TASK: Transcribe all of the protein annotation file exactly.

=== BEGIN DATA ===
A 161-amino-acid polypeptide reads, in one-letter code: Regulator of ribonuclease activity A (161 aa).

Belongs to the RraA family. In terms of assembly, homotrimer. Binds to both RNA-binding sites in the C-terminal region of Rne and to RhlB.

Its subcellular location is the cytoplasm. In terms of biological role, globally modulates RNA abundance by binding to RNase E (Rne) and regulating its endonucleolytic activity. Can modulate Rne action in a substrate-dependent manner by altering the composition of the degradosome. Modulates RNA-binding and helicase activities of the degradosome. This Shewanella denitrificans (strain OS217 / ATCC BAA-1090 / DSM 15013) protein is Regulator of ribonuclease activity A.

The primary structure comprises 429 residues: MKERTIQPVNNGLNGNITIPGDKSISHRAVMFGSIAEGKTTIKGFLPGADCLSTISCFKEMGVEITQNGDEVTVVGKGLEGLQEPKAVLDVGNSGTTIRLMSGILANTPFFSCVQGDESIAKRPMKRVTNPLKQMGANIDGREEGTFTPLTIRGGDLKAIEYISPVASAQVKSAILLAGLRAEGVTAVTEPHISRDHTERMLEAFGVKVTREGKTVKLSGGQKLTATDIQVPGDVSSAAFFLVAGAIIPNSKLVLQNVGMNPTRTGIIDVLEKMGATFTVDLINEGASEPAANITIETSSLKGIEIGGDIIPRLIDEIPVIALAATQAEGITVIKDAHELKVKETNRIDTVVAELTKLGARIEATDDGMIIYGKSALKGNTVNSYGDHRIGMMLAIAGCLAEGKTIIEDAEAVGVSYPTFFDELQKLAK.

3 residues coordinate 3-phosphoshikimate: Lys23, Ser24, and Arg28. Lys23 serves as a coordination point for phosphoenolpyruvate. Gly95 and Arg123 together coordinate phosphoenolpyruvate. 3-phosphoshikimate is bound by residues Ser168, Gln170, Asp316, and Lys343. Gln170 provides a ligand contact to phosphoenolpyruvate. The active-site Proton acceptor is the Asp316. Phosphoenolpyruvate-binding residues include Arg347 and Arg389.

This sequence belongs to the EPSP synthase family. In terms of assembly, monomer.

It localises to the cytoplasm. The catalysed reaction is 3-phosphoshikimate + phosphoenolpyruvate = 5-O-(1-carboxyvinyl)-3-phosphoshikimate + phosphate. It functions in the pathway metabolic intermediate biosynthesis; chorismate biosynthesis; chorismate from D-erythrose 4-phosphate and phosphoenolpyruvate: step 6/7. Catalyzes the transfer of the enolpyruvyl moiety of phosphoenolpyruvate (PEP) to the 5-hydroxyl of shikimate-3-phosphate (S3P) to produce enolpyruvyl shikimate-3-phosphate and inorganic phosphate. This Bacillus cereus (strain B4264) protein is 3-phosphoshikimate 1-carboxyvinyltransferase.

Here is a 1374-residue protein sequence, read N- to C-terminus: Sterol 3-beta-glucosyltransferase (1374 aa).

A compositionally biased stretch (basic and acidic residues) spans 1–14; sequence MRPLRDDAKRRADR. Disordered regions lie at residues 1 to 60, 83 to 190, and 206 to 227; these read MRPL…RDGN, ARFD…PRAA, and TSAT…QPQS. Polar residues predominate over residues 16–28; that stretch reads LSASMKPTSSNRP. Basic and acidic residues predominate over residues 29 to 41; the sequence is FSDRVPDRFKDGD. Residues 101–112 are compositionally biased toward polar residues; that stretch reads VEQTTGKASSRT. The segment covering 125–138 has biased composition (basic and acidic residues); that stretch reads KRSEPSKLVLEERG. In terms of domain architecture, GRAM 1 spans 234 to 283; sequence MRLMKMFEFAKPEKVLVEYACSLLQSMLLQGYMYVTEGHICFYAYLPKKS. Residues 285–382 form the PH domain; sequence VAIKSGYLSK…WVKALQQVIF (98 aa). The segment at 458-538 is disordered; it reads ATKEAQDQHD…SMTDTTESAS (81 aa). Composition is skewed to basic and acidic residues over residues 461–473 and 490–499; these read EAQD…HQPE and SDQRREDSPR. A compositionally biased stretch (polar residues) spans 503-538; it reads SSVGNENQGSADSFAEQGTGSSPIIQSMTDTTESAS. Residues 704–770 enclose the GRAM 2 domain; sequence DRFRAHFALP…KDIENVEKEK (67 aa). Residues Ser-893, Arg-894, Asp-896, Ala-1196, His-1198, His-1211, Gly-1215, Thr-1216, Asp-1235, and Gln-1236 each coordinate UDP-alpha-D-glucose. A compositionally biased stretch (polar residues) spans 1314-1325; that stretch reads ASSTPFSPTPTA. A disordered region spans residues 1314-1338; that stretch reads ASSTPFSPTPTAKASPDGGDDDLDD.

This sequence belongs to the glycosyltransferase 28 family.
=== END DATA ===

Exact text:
A 161-amino-acid polypeptide reads, in one-letter code: Regulator of ribonuclease activity A (161 aa).

Belongs to the RraA family. In terms of assembly, homotrimer. Binds to both RNA-binding sites in the C-terminal region of Rne and to RhlB.

Its subcellular location is the cytoplasm. In terms of biological role, globally modulates RNA abundance by binding to RNase E (Rne) and regulating its endonucleolytic activity. Can modulate Rne action in a substrate-dependent manner by altering the composition of the degradosome. Modulates RNA-binding and helicase activities of the degradosome. This Shewanella denitrificans (strain OS217 / ATCC BAA-1090 / DSM 15013) protein is Regulator of ribonuclease activity A.

The primary structure comprises 429 residues: MKERTIQPVNNGLNGNITIPGDKSISHRAVMFGSIAEGKTTIKGFLPGADCLSTISCFKEMGVEITQNGDEVTVVGKGLEGLQEPKAVLDVGNSGTTIRLMSGILANTPFFSCVQGDESIAKRPMKRVTNPLKQMGANIDGREEGTFTPLTIRGGDLKAIEYISPVASAQVKSAILLAGLRAEGVTAVTEPHISRDHTERMLEAFGVKVTREGKTVKLSGGQKLTATDIQVPGDVSSAAFFLVAGAIIPNSKLVLQNVGMNPTRTGIIDVLEKMGATFTVDLINEGASEPAANITIETSSLKGIEIGGDIIPRLIDEIPVIALAATQAEGITVIKDAHELKVKETNRIDTVVAELTKLGARIEATDDGMIIYGKSALKGNTVNSYGDHRIGMMLAIAGCLAEGKTIIEDAEAVGVSYPTFFDELQKLAK.

3 residues coordinate 3-phosphoshikimate: Lys23, Ser24, and Arg28. Lys23 serves as a coordination point for phosphoenolpyruvate. Gly95 and Arg123 together coordinate phosphoenolpyruvate. 3-phosphoshikimate is bound by residues Ser168, Gln170, Asp316, and Lys343. Gln170 provides a ligand contact to phosphoenolpyruvate. The active-site Proton acceptor is the Asp316. Phosphoenolpyruvate-binding residues include Arg347 and Arg389.

This sequence belongs to the EPSP synthase family. In terms of assembly, monomer.

It localises to the cytoplasm. The catalysed reaction is 3-phosphoshikimate + phosphoenolpyruvate = 5-O-(1-carboxyvinyl)-3-phosphoshikimate + phosphate. It functions in the pathway metabolic intermediate biosynthesis; chorismate biosynthesis; chorismate from D-erythrose 4-phosphate and phosphoenolpyruvate: step 6/7. Catalyzes the transfer of the enolpyruvyl moiety of phosphoenolpyruvate (PEP) to the 5-hydroxyl of shikimate-3-phosphate (S3P) to produce enolpyruvyl shikimate-3-phosphate and inorganic phosphate. This Bacillus cereus (strain B4264) protein is 3-phosphoshikimate 1-carboxyvinyltransferase.

Here is a 1374-residue protein sequence, read N- to C-terminus: Sterol 3-beta-glucosyltransferase (1374 aa).

A compositionally biased stretch (basic and acidic residues) spans 1–14; sequence MRPLRDDAKRRADR. Disordered regions lie at residues 1 to 60, 83 to 190, and 206 to 227; these read MRPL…RDGN, ARFD…PRAA, and TSAT…QPQS. Polar residues predominate over residues 16–28; that stretch reads LSASMKPTSSNRP. Basic and acidic residues predominate over residues 29 to 41; the sequence is FSDRVPDRFKDGD. Residues 101–112 are compositionally biased toward polar residues; that stretch reads VEQTTGKASSRT. The segment covering 125–138 has biased composition (basic and acidic residues); that stretch reads KRSEPSKLVLEERG. In terms of domain architecture, GRAM 1 spans 234 to 283; sequence MRLMKMFEFAKPEKVLVEYACSLLQSMLLQGYMYVTEGHICFYAYLPKKS. Residues 285–382 form the PH domain; sequence VAIKSGYLSK…WVKALQQVIF (98 aa). The segment at 458-538 is disordered; it reads ATKEAQDQHD…SMTDTTESAS (81 aa). Composition is skewed to basic and acidic residues over residues 461–473 and 490–499; these read EAQD…HQPE and SDQRREDSPR. A compositionally biased stretch (polar residues) spans 503-538; it reads SSVGNENQGSADSFAEQGTGSSPIIQSMTDTTESAS. Residues 704–770 enclose the GRAM 2 domain; sequence DRFRAHFALP…KDIENVEKEK (67 aa). Residues Ser-893, Arg-894, Asp-896, Ala-1196, His-1198, His-1211, Gly-1215, Thr-1216, Asp-1235, and Gln-1236 each coordinate UDP-alpha-D-glucose. A compositionally biased stretch (polar residues) spans 1314-1325; that stretch reads ASSTPFSPTPTA. A disordered region spans residues 1314-1338; that stretch reads ASSTPFSPTPTAKASPDGGDDDLDD.

This sequence belongs to the glycosyltransferase 28 family.